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Radar and Optronics will define future Rafale

The DGA announced plans for a ‘post-F3’ standard, to follow the aircraft now on order, in January 2006. These would be required for service after 2012, when the last eight F3 models are now expected to be delivered. Key features of the new standard were to include a self-designated LGB capability using the Damocles laser designator pod, an Active Electronically Scanned Array (AESA) radar, modernisation of the Optronique Secteur Frontal (front sector optronics, or OSF), and improvements to the Spectra self-protection system.


Though part of the ‘Roadmap’ contract, the Damocles pod will be integrated early, and is expected to be in use by F3 standard Rafales after 2008.
The AESA radar will be based on the DRAAMA testbed, currently expected to fly next year, which will add an active array to the existing RBE2 radar’s ‘back end’. The new radar is expected to fly in Falcon and Rafale testbeds from 2008, leading to qualification in 2009 and evaluation in 2010, and with the first serial production radar to be delivered in 2011, in time for the first ‘Roadmap Rafale’.


The upgraded optronics package, known as OSF-IT, will address known obsolescence issues with the original OSF and will have performance and capability improvements, and an increase in wavelength coverage.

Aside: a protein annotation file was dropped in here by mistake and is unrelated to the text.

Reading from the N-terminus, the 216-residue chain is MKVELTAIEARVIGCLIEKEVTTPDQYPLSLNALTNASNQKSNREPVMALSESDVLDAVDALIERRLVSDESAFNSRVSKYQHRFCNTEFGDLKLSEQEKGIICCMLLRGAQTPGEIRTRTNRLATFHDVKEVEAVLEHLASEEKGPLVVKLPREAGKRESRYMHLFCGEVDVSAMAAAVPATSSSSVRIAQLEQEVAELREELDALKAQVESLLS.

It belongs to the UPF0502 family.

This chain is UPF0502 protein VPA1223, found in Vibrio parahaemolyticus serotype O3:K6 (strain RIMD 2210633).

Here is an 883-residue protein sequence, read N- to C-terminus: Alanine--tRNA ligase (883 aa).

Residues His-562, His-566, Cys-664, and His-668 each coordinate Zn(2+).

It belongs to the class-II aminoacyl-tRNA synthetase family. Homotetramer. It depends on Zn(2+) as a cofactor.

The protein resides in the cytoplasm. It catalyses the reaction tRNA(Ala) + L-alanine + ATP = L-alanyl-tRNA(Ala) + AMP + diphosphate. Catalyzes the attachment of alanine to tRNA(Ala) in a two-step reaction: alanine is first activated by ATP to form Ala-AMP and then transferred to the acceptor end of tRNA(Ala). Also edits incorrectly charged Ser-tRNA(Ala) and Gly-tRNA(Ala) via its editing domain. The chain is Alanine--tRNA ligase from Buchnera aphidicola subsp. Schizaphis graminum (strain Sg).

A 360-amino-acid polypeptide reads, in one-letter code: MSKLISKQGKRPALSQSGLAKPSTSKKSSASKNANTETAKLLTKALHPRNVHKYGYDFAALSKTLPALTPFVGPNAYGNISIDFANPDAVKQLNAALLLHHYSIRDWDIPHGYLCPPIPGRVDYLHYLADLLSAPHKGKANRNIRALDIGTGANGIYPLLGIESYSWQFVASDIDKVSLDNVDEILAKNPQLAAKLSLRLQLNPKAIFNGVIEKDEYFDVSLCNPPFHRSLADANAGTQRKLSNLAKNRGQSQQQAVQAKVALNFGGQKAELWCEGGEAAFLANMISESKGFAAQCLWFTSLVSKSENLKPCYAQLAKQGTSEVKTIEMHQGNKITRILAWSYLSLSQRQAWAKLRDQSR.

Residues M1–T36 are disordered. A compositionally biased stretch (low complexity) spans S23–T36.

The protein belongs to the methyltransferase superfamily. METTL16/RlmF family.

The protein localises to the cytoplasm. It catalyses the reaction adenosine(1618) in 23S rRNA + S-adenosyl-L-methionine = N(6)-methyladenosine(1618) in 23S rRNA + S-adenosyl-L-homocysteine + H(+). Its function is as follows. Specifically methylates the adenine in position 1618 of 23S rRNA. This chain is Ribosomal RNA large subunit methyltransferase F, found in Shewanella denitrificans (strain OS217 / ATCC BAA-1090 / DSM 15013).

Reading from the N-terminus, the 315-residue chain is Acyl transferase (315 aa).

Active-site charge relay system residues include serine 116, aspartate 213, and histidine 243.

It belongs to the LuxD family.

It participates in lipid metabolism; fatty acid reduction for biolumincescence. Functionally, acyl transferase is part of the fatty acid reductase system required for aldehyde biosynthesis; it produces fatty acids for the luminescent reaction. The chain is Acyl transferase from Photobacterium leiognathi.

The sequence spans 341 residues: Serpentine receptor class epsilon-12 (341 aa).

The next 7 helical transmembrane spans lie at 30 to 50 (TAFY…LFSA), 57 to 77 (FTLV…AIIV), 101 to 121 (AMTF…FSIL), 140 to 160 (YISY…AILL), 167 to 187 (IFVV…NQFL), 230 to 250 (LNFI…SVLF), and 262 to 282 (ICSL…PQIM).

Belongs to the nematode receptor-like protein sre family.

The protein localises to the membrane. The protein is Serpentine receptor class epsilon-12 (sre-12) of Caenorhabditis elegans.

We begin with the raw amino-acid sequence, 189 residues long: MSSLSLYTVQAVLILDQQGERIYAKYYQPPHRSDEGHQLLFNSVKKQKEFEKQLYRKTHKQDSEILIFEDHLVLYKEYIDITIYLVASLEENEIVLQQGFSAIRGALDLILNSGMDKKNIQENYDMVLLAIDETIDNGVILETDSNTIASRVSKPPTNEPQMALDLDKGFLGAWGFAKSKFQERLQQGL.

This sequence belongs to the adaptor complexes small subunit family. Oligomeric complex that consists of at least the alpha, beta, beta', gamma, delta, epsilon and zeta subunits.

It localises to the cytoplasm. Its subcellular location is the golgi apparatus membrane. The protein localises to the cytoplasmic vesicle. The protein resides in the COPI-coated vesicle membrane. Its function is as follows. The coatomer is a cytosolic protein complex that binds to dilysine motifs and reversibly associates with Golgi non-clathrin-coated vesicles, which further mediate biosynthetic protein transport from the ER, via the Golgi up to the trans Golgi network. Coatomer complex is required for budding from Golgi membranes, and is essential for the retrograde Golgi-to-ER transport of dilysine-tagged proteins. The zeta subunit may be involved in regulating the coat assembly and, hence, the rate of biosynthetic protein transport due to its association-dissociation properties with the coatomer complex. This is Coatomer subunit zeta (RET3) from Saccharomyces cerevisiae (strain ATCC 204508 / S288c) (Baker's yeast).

Targeting pod
Some reports suggest that the new OSF-IT will not have an IR channel at all, meaning that Rafale would lose its onboard IRST and FLIR capabilities, relying on the Damocles targeting pod to provide any IR picture. There has been speculation that the loss of the IR is required to make space for the larger AESA radar boxes. Because the OSF-IT and the new radar will be validated together (to save duplication in the flight test effort), the new OSF will not be incorporated until the ‘Roadmap’ aircraft, though it could have been made available much earlier.


The ‘Roadmap’ Rafale will also have a new DDM-NG new generation missile warning system. This is a “form, fit, and function” replacement for the original DDM, and is based on a staring array sensor with a long range, a very large field of view and with sufficiently high angular accuracy to be compatible with DIRCM systems. Advanced algorithms will ensure a very low false alarm rate.


Development of the new radar, OSF and other systems is being funded by deferring the delivery of, and therefore the payment for, eight of the F3 standard Rafales.
There are no plans for the new standard to incorporate conformal fuel tanks as was once expected, nor is a more powerful engine expected. Despite this, the ‘Roadmap’ promises to address some of the shortcomings that were perceived to have counted against the aircraft in the evaluations in Singapore and Korea, and may help the aircraft in future export campaigns.


Dassault will not talk about reported interest from Morocco, but company sources admit to having made an unsolicited bid for 40 aircraft to India in February, and list Greece and Switzerland as prospects.

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